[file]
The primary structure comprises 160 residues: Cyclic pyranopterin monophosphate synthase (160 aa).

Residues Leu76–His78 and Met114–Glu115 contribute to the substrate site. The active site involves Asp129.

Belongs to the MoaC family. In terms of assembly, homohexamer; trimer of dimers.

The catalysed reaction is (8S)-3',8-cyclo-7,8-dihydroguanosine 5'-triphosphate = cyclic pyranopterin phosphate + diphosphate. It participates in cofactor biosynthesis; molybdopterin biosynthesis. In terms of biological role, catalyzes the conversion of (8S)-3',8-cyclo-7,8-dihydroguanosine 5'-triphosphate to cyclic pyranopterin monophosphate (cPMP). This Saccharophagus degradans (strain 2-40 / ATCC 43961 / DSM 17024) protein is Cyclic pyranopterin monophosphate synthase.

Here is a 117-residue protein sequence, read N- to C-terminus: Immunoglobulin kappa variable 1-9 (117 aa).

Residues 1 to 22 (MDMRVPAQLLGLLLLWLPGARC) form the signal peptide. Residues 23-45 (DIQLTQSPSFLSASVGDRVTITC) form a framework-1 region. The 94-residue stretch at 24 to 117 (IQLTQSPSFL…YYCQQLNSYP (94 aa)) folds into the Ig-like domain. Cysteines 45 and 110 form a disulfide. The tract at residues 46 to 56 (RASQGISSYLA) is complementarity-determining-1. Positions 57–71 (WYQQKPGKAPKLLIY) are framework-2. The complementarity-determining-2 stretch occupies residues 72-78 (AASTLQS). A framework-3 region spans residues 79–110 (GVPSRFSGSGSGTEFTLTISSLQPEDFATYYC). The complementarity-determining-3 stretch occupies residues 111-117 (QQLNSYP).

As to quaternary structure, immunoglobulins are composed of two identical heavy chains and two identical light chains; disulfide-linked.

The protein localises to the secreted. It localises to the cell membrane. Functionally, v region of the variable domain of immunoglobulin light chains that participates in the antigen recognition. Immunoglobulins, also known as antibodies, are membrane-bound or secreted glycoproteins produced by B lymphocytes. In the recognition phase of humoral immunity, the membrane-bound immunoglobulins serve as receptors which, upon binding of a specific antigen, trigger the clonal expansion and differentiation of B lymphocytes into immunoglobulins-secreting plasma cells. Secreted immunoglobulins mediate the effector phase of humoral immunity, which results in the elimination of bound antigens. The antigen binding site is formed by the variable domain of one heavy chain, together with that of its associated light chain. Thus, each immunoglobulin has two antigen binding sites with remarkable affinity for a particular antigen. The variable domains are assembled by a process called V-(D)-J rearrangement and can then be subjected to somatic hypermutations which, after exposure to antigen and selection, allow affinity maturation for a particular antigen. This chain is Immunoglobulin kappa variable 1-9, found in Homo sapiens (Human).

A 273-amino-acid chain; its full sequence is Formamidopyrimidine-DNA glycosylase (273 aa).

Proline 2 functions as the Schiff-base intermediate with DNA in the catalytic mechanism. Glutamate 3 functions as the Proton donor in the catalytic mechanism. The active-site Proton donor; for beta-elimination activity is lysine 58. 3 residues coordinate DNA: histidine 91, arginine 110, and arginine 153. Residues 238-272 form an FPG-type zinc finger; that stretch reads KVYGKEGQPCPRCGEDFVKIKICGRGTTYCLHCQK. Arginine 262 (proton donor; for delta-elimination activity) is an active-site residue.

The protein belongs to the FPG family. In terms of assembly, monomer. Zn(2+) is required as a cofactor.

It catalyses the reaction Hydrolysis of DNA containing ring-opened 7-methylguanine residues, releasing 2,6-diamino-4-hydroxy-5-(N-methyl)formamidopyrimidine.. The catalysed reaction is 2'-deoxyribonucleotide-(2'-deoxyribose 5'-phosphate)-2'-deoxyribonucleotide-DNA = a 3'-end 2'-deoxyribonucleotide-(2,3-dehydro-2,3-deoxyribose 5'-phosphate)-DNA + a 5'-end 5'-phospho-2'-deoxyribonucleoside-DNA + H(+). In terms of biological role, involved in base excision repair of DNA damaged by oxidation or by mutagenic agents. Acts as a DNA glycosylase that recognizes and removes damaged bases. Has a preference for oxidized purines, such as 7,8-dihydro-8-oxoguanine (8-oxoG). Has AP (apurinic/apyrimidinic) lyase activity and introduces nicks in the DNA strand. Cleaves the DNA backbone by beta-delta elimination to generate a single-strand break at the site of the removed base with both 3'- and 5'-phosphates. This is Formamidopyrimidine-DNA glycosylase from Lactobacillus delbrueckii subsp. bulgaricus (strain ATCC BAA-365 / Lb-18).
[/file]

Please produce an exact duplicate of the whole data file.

The primary structure comprises 160 residues: Cyclic pyranopterin monophosphate synthase (160 aa).

Residues Leu76–His78 and Met114–Glu115 contribute to the substrate site. The active site involves Asp129.

Belongs to the MoaC family. In terms of assembly, homohexamer; trimer of dimers.

The catalysed reaction is (8S)-3',8-cyclo-7,8-dihydroguanosine 5'-triphosphate = cyclic pyranopterin phosphate + diphosphate. It participates in cofactor biosynthesis; molybdopterin biosynthesis. In terms of biological role, catalyzes the conversion of (8S)-3',8-cyclo-7,8-dihydroguanosine 5'-triphosphate to cyclic pyranopterin monophosphate (cPMP). This Saccharophagus degradans (strain 2-40 / ATCC 43961 / DSM 17024) protein is Cyclic pyranopterin monophosphate synthase.

Here is a 117-residue protein sequence, read N- to C-terminus: Immunoglobulin kappa variable 1-9 (117 aa).

Residues 1 to 22 (MDMRVPAQLLGLLLLWLPGARC) form the signal peptide. Residues 23-45 (DIQLTQSPSFLSASVGDRVTITC) form a framework-1 region. The 94-residue stretch at 24 to 117 (IQLTQSPSFL…YYCQQLNSYP (94 aa)) folds into the Ig-like domain. Cysteines 45 and 110 form a disulfide. The tract at residues 46 to 56 (RASQGISSYLA) is complementarity-determining-1. Positions 57–71 (WYQQKPGKAPKLLIY) are framework-2. The complementarity-determining-2 stretch occupies residues 72-78 (AASTLQS). A framework-3 region spans residues 79–110 (GVPSRFSGSGSGTEFTLTISSLQPEDFATYYC). The complementarity-determining-3 stretch occupies residues 111-117 (QQLNSYP).

As to quaternary structure, immunoglobulins are composed of two identical heavy chains and two identical light chains; disulfide-linked.

The protein localises to the secreted. It localises to the cell membrane. Functionally, v region of the variable domain of immunoglobulin light chains that participates in the antigen recognition. Immunoglobulins, also known as antibodies, are membrane-bound or secreted glycoproteins produced by B lymphocytes. In the recognition phase of humoral immunity, the membrane-bound immunoglobulins serve as receptors which, upon binding of a specific antigen, trigger the clonal expansion and differentiation of B lymphocytes into immunoglobulins-secreting plasma cells. Secreted immunoglobulins mediate the effector phase of humoral immunity, which results in the elimination of bound antigens. The antigen binding site is formed by the variable domain of one heavy chain, together with that of its associated light chain. Thus, each immunoglobulin has two antigen binding sites with remarkable affinity for a particular antigen. The variable domains are assembled by a process called V-(D)-J rearrangement and can then be subjected to somatic hypermutations which, after exposure to antigen and selection, allow affinity maturation for a particular antigen. This chain is Immunoglobulin kappa variable 1-9, found in Homo sapiens (Human).

A 273-amino-acid chain; its full sequence is Formamidopyrimidine-DNA glycosylase (273 aa).

Proline 2 functions as the Schiff-base intermediate with DNA in the catalytic mechanism. Glutamate 3 functions as the Proton donor in the catalytic mechanism. The active-site Proton donor; for beta-elimination activity is lysine 58. 3 residues coordinate DNA: histidine 91, arginine 110, and arginine 153. Residues 238-272 form an FPG-type zinc finger; that stretch reads KVYGKEGQPCPRCGEDFVKIKICGRGTTYCLHCQK. Arginine 262 (proton donor; for delta-elimination activity) is an active-site residue.

The protein belongs to the FPG family. In terms of assembly, monomer. Zn(2+) is required as a cofactor.

It catalyses the reaction Hydrolysis of DNA containing ring-opened 7-methylguanine residues, releasing 2,6-diamino-4-hydroxy-5-(N-methyl)formamidopyrimidine.. The catalysed reaction is 2'-deoxyribonucleotide-(2'-deoxyribose 5'-phosphate)-2'-deoxyribonucleotide-DNA = a 3'-end 2'-deoxyribonucleotide-(2,3-dehydro-2,3-deoxyribose 5'-phosphate)-DNA + a 5'-end 5'-phospho-2'-deoxyribonucleoside-DNA + H(+). In terms of biological role, involved in base excision repair of DNA damaged by oxidation or by mutagenic agents. Acts as a DNA glycosylase that recognizes and removes damaged bases. Has a preference for oxidized purines, such as 7,8-dihydro-8-oxoguanine (8-oxoG). Has AP (apurinic/apyrimidinic) lyase activity and introduces nicks in the DNA strand. Cleaves the DNA backbone by beta-delta elimination to generate a single-strand break at the site of the removed base with both 3'- and 5'-phosphates. This is Formamidopyrimidine-DNA glycosylase from Lactobacillus delbrueckii subsp. bulgaricus (strain ATCC BAA-365 / Lb-18).